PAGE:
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Lugar: Umar Cheema case a 'bellwether' for Pakistan

Gilani, right, with U.S. special representative Richard Holbrooke and Secretary of State Hillary Rodham Clinton in July. (Reuters)

Sen. Richard Lugar, ranking member of the U.S. Senate Committee on Foreign Relations, wrote to Pakistani Prime Minster Yousuf Raza Gilani on September 22 to express concern about the brutal attack on Umar Cheema. The journalist was abducted on the weekend of September 4-5 by men in black commando-style uniforms, who beat and humiliated him. It's a case I've written about repeatedly (you can find links here, here, here, here, here, and here). But the prime minister has not yet responded to Lugar's letter, which was delivered through the U.S. Embassy in Islamabad.

In its opening paragraph, Lugar's letter to Gilani mentions the September 2009 Kerry-Lugar-Berman Enhanced Partnership with Pakistan Act, which "seeks to enhance not only Pakistan's economy, but its democracy." It goes on to call Cheema's case a "bellwether" because such attacks undercut the "bedrock of democracy."  

The act released $831 million of more than $1 billion in development assistance funds for Pakistan for a year. "This act reflects the long-term commitment of the United States to a strategic relationship with Pakistan that is broad-based, advances the mutual goals of our democratically elected governments, and provides concrete benefits to the citizens of Pakistan," Ambassador Anne W. Patterson said shortly before it was signed into law.

How is this bellwether case proceeding? Is Pakistan's bedrock of democracy being strengthened? Has Umar Cheema received a concrete benefit? The government had launched two investigations into the attack on Cheema--a Joint Investigation Team (JIT), and a Judicial Commission. I messaged Cheema about Lugar's letter, and asked for an update on his case. Here's his response:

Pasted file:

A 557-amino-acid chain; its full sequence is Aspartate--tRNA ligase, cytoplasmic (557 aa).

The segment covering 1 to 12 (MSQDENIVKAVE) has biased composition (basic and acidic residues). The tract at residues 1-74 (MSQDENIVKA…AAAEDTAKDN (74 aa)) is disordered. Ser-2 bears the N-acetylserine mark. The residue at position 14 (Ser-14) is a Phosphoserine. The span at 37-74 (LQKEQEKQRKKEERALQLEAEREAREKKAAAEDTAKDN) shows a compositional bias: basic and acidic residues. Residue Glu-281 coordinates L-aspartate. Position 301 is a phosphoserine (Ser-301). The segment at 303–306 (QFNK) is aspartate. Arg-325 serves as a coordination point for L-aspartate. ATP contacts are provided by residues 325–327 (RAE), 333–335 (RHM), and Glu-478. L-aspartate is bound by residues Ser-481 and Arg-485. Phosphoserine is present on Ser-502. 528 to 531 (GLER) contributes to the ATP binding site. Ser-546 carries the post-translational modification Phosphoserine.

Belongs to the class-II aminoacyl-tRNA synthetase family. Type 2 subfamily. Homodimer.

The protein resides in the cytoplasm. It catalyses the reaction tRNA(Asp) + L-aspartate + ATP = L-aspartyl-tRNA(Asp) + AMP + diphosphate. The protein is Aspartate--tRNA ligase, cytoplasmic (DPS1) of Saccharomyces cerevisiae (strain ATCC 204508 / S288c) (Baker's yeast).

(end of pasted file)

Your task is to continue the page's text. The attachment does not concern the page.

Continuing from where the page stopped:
It would be a great surprise if the criminal investigation makes any headway. It will not happen for a number of reasons. First, the police-headed Joint Investigation Team lacks the will to identify the culprits. As I told you earlier, forming the JIT was aimed at appeasing criticism in media and for the public's consumption, so that, whenever issue is raised, the government can say that 'an investigation is in progress.' I doubt they will complete the probe in even a year. I had had a telephone conversation the other day with a JIT member and he said there has been no more than what I was told two months before. It's been over a month now when I attended the JIT session and I have yet to receive the meeting's minutes. The truth is they don't have such a record, and this shows the level of seriousness from the top on down. If you remember, Interior Minister Rehman Malik had pledged on September 7 to complete the investigation within eight working days. Today is November 7.

As for the Judicial Commission, it may soon submit its report to the government. But the report won't be a big help in getting to the culprits, though. It will focus on suggesting ways and means of how to avert such happenings in the future. 

Umar Cheema is one of many cases of injustice, violence, and death that are part of daily reality in Pakistan. Most pass forgotten within a few days, unprosecuted and uninvestigated. Pakistan ranks 10th on CPJ's Global Impunity Index, which spotlights countries where journalists are slain and killers go free. Despite continuing concerns about his own safety, Cheema is continuing to press his case, openly speaking of the abuse he was dealt at the hands of people he and most of his colleagues feel have some degree of official backing.

He deserves more support. There should be more pressure on Gilani for justice in Umar Cheema's case.  

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